A personal take on an overlooked sport in the world of mainstream athletics
Think of ice hockey, played on synthetic turf and with much less equipment.
For as long as I can remember, field hockey was my spring sport. I recall that the main reason I joined was to wear a skirt. A traditional field hockey uniform includes a jersey, skirt, shin guards, cleats, high socks and a mouth guard. I never enjoyed the feeling of moulding firm plastic against my teeth; I still squirm at the thought of it.
The game is simple, two teams composed of 11 players including the goalie play a game of possession, elimination and tackling for two 35-minute halves. The team that ends up with the most goals when the final whistle blows is the winner. If the game results in a tie it leads to overtime and strokes if needed. Strokes are an adapted form of a shootout.
Field hockey players use sticks made out of wood or fiberglass with a j-shaped hook at the bottom. One surface of the stick is rounded and the other is flat.
When you are first learning, it is a slow sport. The rules are tedious and the pace can be described as stop-and-go. You are not allowed any foot-to-ball contact, no swinging the stick too high in the air and no more than two people touching the ball at once. Also, the ball is extremely hard and can cause bruises, so it’s important to be aware of that as you begin to learn the game.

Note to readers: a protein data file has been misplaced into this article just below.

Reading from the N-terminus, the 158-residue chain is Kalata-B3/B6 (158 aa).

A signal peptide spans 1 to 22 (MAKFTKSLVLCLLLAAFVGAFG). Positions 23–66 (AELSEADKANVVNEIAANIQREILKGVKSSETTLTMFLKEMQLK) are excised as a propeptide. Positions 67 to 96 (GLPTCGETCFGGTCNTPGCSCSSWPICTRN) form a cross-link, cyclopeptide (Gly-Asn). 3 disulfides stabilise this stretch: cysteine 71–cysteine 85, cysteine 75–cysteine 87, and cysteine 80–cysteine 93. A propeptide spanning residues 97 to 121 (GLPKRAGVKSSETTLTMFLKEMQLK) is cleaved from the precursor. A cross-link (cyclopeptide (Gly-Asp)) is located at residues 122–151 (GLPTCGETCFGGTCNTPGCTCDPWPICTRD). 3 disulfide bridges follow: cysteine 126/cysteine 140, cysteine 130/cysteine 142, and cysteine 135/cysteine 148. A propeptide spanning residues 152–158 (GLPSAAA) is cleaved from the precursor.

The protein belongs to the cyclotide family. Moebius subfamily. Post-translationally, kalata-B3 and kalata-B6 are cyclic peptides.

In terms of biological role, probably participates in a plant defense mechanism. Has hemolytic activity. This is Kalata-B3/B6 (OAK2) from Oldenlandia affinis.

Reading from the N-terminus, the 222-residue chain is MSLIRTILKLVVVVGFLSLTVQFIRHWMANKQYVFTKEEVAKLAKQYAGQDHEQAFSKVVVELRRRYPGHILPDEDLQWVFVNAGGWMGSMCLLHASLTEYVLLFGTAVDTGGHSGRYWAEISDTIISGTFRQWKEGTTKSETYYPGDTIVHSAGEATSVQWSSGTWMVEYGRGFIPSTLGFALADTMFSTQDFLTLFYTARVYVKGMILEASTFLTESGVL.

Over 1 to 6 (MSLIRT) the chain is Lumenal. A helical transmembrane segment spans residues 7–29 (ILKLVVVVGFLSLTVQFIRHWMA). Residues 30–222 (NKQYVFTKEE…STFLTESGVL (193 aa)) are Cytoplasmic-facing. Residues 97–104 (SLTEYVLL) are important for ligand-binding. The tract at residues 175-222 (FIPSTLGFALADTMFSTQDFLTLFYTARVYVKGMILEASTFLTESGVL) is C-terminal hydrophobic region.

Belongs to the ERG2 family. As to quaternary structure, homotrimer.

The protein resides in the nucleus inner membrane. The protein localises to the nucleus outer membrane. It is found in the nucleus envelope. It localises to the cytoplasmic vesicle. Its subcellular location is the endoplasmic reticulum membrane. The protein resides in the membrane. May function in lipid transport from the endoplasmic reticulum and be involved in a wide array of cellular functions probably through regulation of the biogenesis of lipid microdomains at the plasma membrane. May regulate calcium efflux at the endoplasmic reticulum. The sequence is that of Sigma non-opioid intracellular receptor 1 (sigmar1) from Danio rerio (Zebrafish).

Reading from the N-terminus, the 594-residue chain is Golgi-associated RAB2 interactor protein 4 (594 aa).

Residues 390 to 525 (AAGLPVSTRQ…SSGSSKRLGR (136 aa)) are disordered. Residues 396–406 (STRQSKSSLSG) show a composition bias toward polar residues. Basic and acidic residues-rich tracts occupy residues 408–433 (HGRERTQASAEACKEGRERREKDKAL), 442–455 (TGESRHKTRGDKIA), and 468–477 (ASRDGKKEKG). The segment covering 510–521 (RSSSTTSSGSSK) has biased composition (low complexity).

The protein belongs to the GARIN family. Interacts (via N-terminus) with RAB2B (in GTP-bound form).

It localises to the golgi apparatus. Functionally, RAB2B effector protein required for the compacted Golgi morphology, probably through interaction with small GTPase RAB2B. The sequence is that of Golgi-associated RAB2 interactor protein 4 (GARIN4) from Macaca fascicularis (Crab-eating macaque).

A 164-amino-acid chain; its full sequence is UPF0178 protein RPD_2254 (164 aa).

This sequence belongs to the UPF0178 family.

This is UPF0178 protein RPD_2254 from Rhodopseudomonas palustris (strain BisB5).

I am a very clumsy person and would kick the ball without even knowing it. This would cause the opposing team to gain possession. In an effort to remain calm, my coach politely recommended I become our team’s goalie.
I know I said I joined field hockey to wear the skirt but after a few games in net I was hooked. I wore so much padding I looked like the Michelin Man. My gear included a goalie mask, leg guards, kickers, chest guard, padded shorts, hand protectors, neck guard, arm guards and of course a stick. Goalies are the only players on the field that are allowed to legally kick the ball. My coach could now take a sigh of relief.
Over a span of eight years, I played almost every position on the field.
As I look back now, the aspect I enjoyed the most was playing with my team. We motivated each other, and we developed together. In high school our team started as the worst team in the league; it was upsetting because I knew we had promise. Over the course of five years we never gave up, and worked harder each year to develop our skills. Our drive and determination is what led us to the city finals in our final year. We did not win but I could not be more proud of my team.
If you are considering playing field hockey, keep in mind it’s a long process. You have to give yourself time to learn and adjust to the sport. If I quit when I was on the worst team in the league I would have never been able to look back on our accomplishments and be as proud as I am today.
If you are interested in playing, the main club is the Montreal Ambassadors, which has a team for men, women, boys and girls. The sport is played outdoors, and is great for the summer.